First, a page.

“The sheer number of people, and the reasons behind them being homeless, means it won’t have an impact,” he said.
The majority of homeless people are either mentally ill or drug addicts, according to Greenberg, a small business advisor, so they will possibly not receive assistance.
More rehabilitation facilities for drug users were needed, he said, as well as a means of caring for those who are mentally ill so they do not harm themselves.
“This is not a new idea – it’s been floated for many years,” he said. “Particularly in San Francisco – it goes back to freedom, and the summer of love, and hippies and communal houses, with strangers crashing on your couch.
“It’s not an unheard of concept. But we’re not talking about flower children. Now it gets a bit absurd.”
Greenberg continued: “A very high percentage of San Francisco’s homeless people are homeless because they are addicted to drugs or mentally ill. So the number of candidates is going to be quite limited.
“It won’t be the mentally ill or drug addicts, who account for around 60-70 percent.’
He added that the proposal was “unrealistic”. “Secondly, it’s creepy.”
“If you are looking for a room mate, that’s one thing – you can check references, and talk to people at their previous places. But these are not that kind of people. A lot are down on their luck.”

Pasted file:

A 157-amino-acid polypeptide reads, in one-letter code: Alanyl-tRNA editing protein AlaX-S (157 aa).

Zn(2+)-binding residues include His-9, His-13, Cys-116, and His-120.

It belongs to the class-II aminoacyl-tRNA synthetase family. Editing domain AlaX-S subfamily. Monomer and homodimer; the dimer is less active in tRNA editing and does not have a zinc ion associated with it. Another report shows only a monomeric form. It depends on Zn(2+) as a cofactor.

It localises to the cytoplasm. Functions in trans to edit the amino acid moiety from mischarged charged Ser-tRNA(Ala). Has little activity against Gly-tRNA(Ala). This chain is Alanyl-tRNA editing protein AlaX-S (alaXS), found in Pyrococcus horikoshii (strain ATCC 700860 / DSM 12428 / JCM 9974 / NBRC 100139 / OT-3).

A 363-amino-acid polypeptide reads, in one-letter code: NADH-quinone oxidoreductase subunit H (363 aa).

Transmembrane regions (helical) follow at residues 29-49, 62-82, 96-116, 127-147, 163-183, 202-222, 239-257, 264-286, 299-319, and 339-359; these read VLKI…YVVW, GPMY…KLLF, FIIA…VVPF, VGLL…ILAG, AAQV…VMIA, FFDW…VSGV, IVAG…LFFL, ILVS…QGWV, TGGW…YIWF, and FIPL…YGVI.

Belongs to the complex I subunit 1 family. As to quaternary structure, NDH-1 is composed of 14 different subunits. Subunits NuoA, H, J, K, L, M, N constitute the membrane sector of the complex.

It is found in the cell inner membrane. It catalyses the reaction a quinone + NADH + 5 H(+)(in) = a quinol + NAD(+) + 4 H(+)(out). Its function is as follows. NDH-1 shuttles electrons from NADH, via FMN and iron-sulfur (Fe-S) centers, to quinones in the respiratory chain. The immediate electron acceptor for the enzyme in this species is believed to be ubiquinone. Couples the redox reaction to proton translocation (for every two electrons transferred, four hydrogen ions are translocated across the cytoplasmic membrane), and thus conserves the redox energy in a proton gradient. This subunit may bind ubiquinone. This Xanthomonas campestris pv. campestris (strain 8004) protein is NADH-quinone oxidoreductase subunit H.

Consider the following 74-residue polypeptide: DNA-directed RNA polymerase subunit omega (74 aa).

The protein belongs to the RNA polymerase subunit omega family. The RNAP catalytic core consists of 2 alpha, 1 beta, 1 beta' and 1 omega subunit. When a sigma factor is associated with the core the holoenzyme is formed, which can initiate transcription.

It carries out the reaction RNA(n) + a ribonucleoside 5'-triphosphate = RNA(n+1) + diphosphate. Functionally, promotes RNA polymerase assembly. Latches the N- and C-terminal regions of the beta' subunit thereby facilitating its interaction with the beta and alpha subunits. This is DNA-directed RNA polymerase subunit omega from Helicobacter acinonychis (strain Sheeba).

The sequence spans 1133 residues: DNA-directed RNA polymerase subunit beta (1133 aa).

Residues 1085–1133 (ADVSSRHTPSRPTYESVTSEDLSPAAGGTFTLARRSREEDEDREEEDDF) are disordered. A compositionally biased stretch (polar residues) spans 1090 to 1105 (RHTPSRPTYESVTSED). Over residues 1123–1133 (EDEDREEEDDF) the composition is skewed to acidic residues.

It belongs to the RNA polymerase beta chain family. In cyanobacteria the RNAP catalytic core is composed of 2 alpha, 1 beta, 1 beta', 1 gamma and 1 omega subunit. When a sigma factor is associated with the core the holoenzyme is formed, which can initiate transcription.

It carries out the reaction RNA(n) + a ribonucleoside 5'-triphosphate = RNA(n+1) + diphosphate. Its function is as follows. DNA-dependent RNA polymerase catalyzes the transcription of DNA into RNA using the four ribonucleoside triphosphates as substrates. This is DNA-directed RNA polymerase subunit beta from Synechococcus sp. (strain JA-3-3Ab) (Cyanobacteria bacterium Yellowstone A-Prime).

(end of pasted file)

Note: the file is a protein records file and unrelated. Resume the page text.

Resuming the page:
In Richmond, Mayor Butt, 77, teamed up with the Rotary Club to help connect homeless people with landlords – and successfully placed a family of six living in an RV encampment.
“I got disgusted at throwing all this money at the problem without any thought of the end result,’ Butt told DailyMail.com.
“I had access to some funding and thought, I can’t solve the whole problem. But I can move people out of RVs and tents into apartments.
“So I partnered with the local Rotary Club, and they pivoted to prioritizing people in housing, rather than showers for camps.”
Mr. Butt said he must “provide some kind of incentive to landlords,” and so he is paying the year’s rent up-front.
With an estimated 300 to 1,000 homeless people in Richmond, the homelessness problem is comparatively small. However, Butt believes it is slightly higher than average.
“The big picture is that there are 160,000 homeless people in California, and unless we do something different, there will still be 160,000 ten years from now.
“If you take those 160,000 and multiply that by the average cost of a one-bedroom apartment, the cost is $1 billion.
“California’s state budget is $300 billion a year. So for less than one percent of the annual state budget, you have provided housing for all.”
In response to those who feel his plan would lead homeless in other states to migrate to California for free housing, he said it was a risk that could ‘work out’ if it happened.
“None of the things that are happening now are working,” he said.
“None have an end game. They are just throwing money at it.
“Last year, in Richmond, we spent $1.5 million just servicing homeless camps – with that money, we could have bought 77 one-bed or studio apartments.
“We’re the richest country in the world, and California brags about being the fifth largest economy.
“But if we can’t sort this out, we’re lame.”